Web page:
An inspiration for artists, musicians and poets since the 18th Century: the armored rhinoceros Clara remains the topic of conversation and at the center of attention.
Clara is an icebreaker, a typical conversational piece. This used to be the function of a table decoration with objects, around which table guests would come together to initiate discussion and be inspired by the fine art of conversation.
In the 18th Century, the living original version of Clara was already a highly praised muse, a rock star, touring throughout Europe. In 1741, when she arrived from Bengal in Rotterdam with a Dutch captain, the sensation was perfect. Her skin was constantly rubbed with fish oil to keep it moist. She posed for sculptors and was a source of inspiration for poets and musicians. The Netherlands, Germany, Austria, Switzerland, Poland, France, Italy, Bohemia, Denmark - she didn’t leave any country out. In Royal houses, at fairs and even at the Carnival in Venice, she was hailed in as an attraction.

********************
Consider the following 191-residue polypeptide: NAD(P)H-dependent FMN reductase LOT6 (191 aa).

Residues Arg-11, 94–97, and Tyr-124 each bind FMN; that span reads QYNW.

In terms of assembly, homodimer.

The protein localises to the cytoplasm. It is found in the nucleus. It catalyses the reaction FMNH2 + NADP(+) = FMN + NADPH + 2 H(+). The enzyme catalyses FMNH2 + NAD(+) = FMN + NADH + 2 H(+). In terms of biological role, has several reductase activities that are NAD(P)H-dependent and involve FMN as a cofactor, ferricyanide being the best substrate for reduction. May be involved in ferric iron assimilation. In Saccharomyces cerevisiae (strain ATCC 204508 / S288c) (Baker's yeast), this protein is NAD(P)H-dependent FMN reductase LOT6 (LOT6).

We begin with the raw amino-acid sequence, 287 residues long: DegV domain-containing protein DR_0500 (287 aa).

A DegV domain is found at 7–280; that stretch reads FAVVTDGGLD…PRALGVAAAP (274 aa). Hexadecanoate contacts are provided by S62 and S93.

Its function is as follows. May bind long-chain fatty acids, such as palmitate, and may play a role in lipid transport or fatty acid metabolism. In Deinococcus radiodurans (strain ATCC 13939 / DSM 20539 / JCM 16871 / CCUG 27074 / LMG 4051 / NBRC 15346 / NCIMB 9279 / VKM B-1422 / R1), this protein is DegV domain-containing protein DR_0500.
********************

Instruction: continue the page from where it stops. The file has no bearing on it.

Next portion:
For the sculptor Peter Anton von Verschaffelt, a native of Ghent, Clara also was an impressive curiosity. Exactly where the court sculptor came into contact with Clara is not known, because from London to Rome von Verschaffelt himself was a sought-after artist. He restored churches, decorated gardens and castles, even built libraries. About ten years after Clara's death in London, in 1758, von Verschaffelt created a miniature sculpture of the rhinoceros. Using his designs as a basis, Clara is still faithfully recreated in the master workshops of Nymphenburg today. Whether in bisque or glazed - made of white gold entirely by hand, Clara remains a seminal figure of European culture and science, and is exceedingly popular. Table Talk - people talk about her!